|Trailridge Runners 4WD Club
Ouray Colorado trip
by Christy Howe
9/11 - Friday
As the rest of the group was not arriving until later in the day, Gordy and I had the first day to ourselves, so we took it as our 'hike and soak' day. We went for a beautiful hike on Brown Mountain in Ironton Park south of Ouray, then for a soak in the hot springs pool before dinner. Bill Boitano, Polly Rader, and Larry and Paulette McGimsey arrived in time to join us for a nice dinner and, without "mom" to tell us where and when we were meeting the next morning, we actually had to do some planning! (We missed you, Kathy and Judy.)
9/12 - Saturday
We took off from Ouray over the Million Dollar Highway to Silverton, then up from Howardsville towards Stony Pass. There were lots of mining remnants, including an aerial tramway for carrying ore up and down the mountain. The views were great and although the aspens were not yet in full splendor, the fall colors on the tundra were spectacular. Then we went back down the other side of Stony Pass and across Pole Creek, up to beautiful and secluded Kite Lake, our lunch spot.
At Kite Lake, the excitement began. Just as we got our lunches and lawn chairs out, a squall moved in and we were forced into our vehicles for the duration. Then we started back down for the return trip out, and it turned out that the most danger we were in of incurring body damage was from the incredible hailstorm that came through. This went on until it looked like it had snowed in places. The side trip up to the Buffalo Boy Tram House was made in driving hail and sleet, including the entire time that the brave ones (Larry and Gordy) got out and wandered around the tram house while the wimps took pictures of them from inside their vehicles. No other fools were either at Kite Lake or the tram house. Then we rolled back through Silverton and Ouray, dropping huge clods of mud the whole way, and enjoyed an early dinner, followed by a soak in the hot springs pool.
9/13 - Sunday
As we started up the Black Bear Pass road, the weather was already looking ominous. It was obvious that it had stormed the night before, and clouds were hovering and threatening to let loose at any minute. We were wondering about getting any of the views that this area is so famous for as we continued to climb higher through clouds and fog. We stopped at a viewpoint and Bill and Gordy were able to find the mound of rocks where Bud Kilgour's ashes are located. Bud was a member of TRR whose endowment has helped us through many a project. At the top of Black Bear Pass, we sloshed through an inch or so of snow and managed a group photo with a solid wall of grey clouds behind us. But lo and behold, the clouds burned off and the views opened up like crazy on the way down the other side. It was one photo op after another as we made our way down towards Telluride through sections that Charles Wells spends an entire paragraph warning us about, then goes on to say "if you don't understand this paragraph, stay off this trail" (in bold). He meant what he said, as the trail is one-way (so no going back), steep, narrow, rocky, and has huge drop-offs, but the views are breathtaking. It was at this point that we became grateful that the weather had decided to cooperate. At Bridal Veil Falls we descended down the famous switchbacks into Telluride for lunch among the living.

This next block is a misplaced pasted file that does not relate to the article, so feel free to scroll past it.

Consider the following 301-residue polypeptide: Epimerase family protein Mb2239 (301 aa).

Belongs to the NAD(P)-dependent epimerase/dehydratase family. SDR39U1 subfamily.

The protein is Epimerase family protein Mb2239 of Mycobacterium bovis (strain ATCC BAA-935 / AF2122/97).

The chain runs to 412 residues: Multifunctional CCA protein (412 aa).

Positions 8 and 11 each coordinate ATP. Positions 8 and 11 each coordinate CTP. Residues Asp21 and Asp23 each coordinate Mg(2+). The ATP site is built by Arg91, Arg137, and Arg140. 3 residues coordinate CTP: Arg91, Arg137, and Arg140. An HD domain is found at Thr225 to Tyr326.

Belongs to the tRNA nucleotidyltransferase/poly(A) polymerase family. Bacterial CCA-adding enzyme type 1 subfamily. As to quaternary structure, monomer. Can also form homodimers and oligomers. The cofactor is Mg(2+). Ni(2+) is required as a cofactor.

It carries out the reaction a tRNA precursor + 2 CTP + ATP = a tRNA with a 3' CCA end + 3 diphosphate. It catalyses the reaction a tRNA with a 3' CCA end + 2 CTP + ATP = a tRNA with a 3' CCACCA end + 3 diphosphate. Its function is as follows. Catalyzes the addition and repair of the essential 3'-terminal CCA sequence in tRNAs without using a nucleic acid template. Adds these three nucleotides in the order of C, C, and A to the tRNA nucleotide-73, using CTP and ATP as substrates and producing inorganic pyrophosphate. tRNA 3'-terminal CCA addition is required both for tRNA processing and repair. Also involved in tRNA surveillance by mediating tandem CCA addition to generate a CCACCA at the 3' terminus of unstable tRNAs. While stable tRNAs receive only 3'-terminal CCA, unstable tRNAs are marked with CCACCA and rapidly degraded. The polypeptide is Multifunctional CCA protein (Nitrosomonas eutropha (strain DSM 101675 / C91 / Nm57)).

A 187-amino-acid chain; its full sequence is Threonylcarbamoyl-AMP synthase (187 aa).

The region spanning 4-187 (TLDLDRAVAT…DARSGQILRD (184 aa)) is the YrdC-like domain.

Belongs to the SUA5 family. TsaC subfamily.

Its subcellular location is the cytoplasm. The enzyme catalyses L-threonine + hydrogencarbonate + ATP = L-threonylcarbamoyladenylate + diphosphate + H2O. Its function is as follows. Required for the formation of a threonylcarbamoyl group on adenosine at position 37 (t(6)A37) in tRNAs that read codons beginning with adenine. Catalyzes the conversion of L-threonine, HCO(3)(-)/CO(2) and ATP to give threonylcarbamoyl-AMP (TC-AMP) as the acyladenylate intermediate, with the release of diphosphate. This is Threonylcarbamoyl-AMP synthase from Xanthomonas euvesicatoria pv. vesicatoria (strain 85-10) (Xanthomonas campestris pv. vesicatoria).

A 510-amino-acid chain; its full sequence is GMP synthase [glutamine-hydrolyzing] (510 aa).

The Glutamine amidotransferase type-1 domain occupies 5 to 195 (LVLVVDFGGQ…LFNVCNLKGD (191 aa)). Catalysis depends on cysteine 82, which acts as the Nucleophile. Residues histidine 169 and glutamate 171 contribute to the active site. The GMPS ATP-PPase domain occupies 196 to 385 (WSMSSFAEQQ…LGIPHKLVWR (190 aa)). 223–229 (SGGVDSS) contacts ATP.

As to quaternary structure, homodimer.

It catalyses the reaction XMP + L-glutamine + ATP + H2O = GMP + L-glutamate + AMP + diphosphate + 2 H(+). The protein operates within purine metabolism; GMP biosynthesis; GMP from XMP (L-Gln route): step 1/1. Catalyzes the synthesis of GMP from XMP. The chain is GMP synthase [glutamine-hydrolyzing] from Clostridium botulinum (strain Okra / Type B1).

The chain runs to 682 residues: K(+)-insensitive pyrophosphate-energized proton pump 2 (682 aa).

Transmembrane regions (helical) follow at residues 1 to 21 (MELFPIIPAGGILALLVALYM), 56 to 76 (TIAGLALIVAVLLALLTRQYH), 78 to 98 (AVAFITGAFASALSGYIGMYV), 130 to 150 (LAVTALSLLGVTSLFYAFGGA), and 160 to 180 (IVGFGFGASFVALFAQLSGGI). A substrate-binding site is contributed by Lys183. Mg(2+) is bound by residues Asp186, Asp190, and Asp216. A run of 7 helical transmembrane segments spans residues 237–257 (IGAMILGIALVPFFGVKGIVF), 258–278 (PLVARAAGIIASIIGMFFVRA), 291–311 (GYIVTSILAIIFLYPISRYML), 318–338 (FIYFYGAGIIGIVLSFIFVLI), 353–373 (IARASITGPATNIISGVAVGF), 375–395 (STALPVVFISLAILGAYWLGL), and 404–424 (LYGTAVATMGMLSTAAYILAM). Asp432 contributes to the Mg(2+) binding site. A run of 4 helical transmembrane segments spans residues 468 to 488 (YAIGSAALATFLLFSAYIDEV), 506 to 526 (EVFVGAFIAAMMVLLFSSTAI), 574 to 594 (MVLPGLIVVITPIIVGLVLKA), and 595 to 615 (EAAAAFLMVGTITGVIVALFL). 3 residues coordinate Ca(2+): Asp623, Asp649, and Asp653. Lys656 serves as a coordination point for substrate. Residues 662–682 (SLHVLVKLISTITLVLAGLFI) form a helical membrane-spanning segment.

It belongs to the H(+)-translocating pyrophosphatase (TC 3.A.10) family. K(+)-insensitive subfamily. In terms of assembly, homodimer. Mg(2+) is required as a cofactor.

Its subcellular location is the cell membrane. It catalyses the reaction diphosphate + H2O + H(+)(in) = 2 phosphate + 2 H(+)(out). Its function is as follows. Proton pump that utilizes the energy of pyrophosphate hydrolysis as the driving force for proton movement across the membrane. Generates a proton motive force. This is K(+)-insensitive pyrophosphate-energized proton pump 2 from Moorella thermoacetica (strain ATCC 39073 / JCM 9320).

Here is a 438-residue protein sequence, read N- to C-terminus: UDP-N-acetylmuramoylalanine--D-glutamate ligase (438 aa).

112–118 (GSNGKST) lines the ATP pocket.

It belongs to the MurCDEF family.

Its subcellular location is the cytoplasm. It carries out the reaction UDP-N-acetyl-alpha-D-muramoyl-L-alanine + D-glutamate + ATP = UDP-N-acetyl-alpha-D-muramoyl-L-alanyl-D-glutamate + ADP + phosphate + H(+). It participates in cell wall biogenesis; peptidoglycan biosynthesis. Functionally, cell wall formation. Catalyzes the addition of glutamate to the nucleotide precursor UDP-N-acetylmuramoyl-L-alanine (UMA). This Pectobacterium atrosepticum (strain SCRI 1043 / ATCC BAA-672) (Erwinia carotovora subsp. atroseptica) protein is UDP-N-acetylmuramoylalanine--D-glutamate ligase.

After lunch, more excitement as we headed up Tomboy Road to Imogene Pass, the second highest drive-able pass in Colorado. More breathtaking views, huge drop-offs, and lots of mining stuff entertained us the whole way as we made our way up through Savage Basin and the remnants of the Tomboy Mine. This was once one of the most active mines in Colorado and was basically a self-contained town with its own store, school, church, etc. 3,000 feet above Telluride. We practically had to drag Gordy away from all the mining 'stuff'. Continuing on, we reached Imogene Pass at 13,114 feet with 360 degree views and another windy group photo op. The trip back down towards Ouray went past Imogene Basin, the Upper Camp Bird mine, two more overlooks (pets and small children should stay in cars, says the book), the Camp Bird mine, the "overhang" and down Camp Bird Road back into Ouray, followed by dinner, packing up, and that's all she wrote!
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